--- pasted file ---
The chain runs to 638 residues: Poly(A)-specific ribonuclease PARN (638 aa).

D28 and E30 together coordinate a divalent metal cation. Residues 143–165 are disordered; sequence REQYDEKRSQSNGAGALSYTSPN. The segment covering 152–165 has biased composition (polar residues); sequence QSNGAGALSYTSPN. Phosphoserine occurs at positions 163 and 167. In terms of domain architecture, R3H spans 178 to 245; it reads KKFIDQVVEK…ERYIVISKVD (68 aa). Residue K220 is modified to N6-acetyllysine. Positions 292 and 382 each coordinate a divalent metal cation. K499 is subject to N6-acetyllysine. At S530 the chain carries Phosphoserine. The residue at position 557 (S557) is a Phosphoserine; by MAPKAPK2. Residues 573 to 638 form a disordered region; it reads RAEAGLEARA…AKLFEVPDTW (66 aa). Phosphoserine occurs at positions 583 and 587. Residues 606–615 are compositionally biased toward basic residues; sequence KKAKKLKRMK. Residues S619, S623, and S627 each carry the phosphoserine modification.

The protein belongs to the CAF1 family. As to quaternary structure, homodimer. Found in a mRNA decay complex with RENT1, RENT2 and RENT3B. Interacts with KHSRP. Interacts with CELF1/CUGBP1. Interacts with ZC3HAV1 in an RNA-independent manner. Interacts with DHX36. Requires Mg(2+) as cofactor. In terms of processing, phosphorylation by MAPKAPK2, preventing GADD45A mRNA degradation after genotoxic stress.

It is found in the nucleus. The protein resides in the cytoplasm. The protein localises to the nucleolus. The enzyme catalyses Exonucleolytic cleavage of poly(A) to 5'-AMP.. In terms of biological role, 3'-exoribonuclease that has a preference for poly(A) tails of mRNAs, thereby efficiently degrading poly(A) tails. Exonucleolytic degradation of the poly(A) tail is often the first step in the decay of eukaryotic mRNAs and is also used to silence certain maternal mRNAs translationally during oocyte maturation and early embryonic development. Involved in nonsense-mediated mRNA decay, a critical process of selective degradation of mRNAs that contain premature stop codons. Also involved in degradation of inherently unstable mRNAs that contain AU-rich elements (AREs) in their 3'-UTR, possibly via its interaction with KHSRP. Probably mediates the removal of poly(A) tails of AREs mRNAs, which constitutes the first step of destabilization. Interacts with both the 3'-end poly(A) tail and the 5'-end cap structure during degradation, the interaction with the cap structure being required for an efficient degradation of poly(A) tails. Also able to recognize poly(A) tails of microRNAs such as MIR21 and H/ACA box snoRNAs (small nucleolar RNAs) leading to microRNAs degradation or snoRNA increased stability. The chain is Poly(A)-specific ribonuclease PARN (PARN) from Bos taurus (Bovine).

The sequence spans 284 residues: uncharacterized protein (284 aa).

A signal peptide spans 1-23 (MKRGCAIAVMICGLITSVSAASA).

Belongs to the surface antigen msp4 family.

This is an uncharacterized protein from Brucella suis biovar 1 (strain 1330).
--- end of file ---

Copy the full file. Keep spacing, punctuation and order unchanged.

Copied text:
The chain runs to 638 residues: Poly(A)-specific ribonuclease PARN (638 aa).

D28 and E30 together coordinate a divalent metal cation. Residues 143–165 are disordered; sequence REQYDEKRSQSNGAGALSYTSPN. The segment covering 152–165 has biased composition (polar residues); sequence QSNGAGALSYTSPN. Phosphoserine occurs at positions 163 and 167. In terms of domain architecture, R3H spans 178 to 245; it reads KKFIDQVVEK…ERYIVISKVD (68 aa). Residue K220 is modified to N6-acetyllysine. Positions 292 and 382 each coordinate a divalent metal cation. K499 is subject to N6-acetyllysine. At S530 the chain carries Phosphoserine. The residue at position 557 (S557) is a Phosphoserine; by MAPKAPK2. Residues 573 to 638 form a disordered region; it reads RAEAGLEARA…AKLFEVPDTW (66 aa). Phosphoserine occurs at positions 583 and 587. Residues 606–615 are compositionally biased toward basic residues; sequence KKAKKLKRMK. Residues S619, S623, and S627 each carry the phosphoserine modification.

The protein belongs to the CAF1 family. As to quaternary structure, homodimer. Found in a mRNA decay complex with RENT1, RENT2 and RENT3B. Interacts with KHSRP. Interacts with CELF1/CUGBP1. Interacts with ZC3HAV1 in an RNA-independent manner. Interacts with DHX36. Requires Mg(2+) as cofactor. In terms of processing, phosphorylation by MAPKAPK2, preventing GADD45A mRNA degradation after genotoxic stress.

It is found in the nucleus. The protein resides in the cytoplasm. The protein localises to the nucleolus. The enzyme catalyses Exonucleolytic cleavage of poly(A) to 5'-AMP.. In terms of biological role, 3'-exoribonuclease that has a preference for poly(A) tails of mRNAs, thereby efficiently degrading poly(A) tails. Exonucleolytic degradation of the poly(A) tail is often the first step in the decay of eukaryotic mRNAs and is also used to silence certain maternal mRNAs translationally during oocyte maturation and early embryonic development. Involved in nonsense-mediated mRNA decay, a critical process of selective degradation of mRNAs that contain premature stop codons. Also involved in degradation of inherently unstable mRNAs that contain AU-rich elements (AREs) in their 3'-UTR, possibly via its interaction with KHSRP. Probably mediates the removal of poly(A) tails of AREs mRNAs, which constitutes the first step of destabilization. Interacts with both the 3'-end poly(A) tail and the 5'-end cap structure during degradation, the interaction with the cap structure being required for an efficient degradation of poly(A) tails. Also able to recognize poly(A) tails of microRNAs such as MIR21 and H/ACA box snoRNAs (small nucleolar RNAs) leading to microRNAs degradation or snoRNA increased stability. The chain is Poly(A)-specific ribonuclease PARN (PARN) from Bos taurus (Bovine).

The sequence spans 284 residues: uncharacterized protein (284 aa).

A signal peptide spans 1-23 (MKRGCAIAVMICGLITSVSAASA).

Belongs to the surface antigen msp4 family.

This is an uncharacterized protein from Brucella suis biovar 1 (strain 1330).